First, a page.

What is free trial ?
A free trial is a practice where a customer and a Shinetech developer work closely together for a short period to experience without any risks what a genuine collaboration would look like. It consists of a preparation and a development phase, and both phases have specific functions.
The purpose of a free trial
- Develop a software feature
- Understand specific project requirements, expectations, and the work they need to do
- Get to know the customer, their pain points, understand their technical challenges, business needs, and objectives
- Provide a first-hand experience of what cooperation with Shinetech looks like
- Devise a clear goal and a roadmap to reach that goal
- Eliminate inherent risks present when looking for a software development partner – not the right fit, not having the necessary knowledge, completely different practices, irreconcilable differences in culture, and many others
- Get results in the form of new software feature or new knowledge and understanding, especially if they didn’t work with dedicated developers in the past
- Explore potential outcomes for their software product
- Have clear expectations and share them with the developer
At the end of the free trial, the client should be able to decide if the developer is a good fit for their team, and the developer should start to understand the customer’s goals.
To make the conversations run smoothly, we sign a non-disclosure agreement. Both the developer and the client provide an exclusive insight into their companies’ practices, so having a guarantee is necessary for sharing sensitive information.
How to start
Step 1: The preparation phase
The first thing you need to do when starting the free trial is to explore the customer’s development needs, technical requirements, expectations, and scope. Your goal should be to ask questions relevant to the customer’s specific business objective, software, and the outcome they’re looking to achieve with the software. Start from general questions and work your way towards uncovering the specifics, so that you can form a bigger picture and understand how the software fits the customer’s vision.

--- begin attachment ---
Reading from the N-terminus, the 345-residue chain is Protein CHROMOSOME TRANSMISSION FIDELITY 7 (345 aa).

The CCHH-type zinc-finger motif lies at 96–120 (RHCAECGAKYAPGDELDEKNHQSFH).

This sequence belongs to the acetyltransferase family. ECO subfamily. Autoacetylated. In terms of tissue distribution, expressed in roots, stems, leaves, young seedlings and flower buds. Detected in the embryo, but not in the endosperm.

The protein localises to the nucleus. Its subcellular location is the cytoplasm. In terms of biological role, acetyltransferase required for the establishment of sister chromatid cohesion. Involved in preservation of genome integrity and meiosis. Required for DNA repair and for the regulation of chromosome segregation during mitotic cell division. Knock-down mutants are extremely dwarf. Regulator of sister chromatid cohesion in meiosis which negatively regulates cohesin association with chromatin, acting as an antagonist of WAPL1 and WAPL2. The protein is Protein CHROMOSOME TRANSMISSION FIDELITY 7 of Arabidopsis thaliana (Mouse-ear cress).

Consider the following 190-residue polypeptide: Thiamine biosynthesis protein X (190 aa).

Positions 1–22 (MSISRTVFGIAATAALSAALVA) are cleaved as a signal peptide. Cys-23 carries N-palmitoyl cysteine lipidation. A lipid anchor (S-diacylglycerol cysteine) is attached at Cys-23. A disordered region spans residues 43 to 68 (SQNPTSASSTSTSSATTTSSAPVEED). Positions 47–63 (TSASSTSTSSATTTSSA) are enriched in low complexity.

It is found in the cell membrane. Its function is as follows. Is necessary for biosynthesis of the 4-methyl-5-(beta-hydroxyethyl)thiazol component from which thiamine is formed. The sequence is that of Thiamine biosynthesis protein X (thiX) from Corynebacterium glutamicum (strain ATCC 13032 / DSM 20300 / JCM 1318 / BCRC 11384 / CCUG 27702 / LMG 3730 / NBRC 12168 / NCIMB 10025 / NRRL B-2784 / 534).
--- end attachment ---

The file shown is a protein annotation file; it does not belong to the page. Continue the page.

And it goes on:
Of course, no one expects you to understand the intricate company operations or other details in one week – that isn’t the end goal for the free trial. The goal is to begin to understand and to find a c ommon ground between you and the customer.
It’s important to structure the work you can do so that the execution phase runs smoothly. Once you have the necessary information and you’re beginning to understand the customer’s business processes, explore and define two main points:
- 1. What can you do in one week?
- 2. How can you do this?
Once you explore the possibilities for the work you can do in one week, try to set up a plan to complete said work. Here, you propose the deliverables, the scope, key performance indicators, and the roadmap for achieving the goal. The customer should then greenlight the proposal before you start with development.
Once you and the customer agree on everything and both are sure you understand each other, move on to the execution phase.
Bring a product owner to the meetings. The ideal scenario would be that you approach the preparation phase with a high-level description of the requirements and in-depth user stories. But if you don’t have these, it’s okay; as long as you have a broad idea of what you need and communicate your expectations, the developer can work with this and properly explore the options.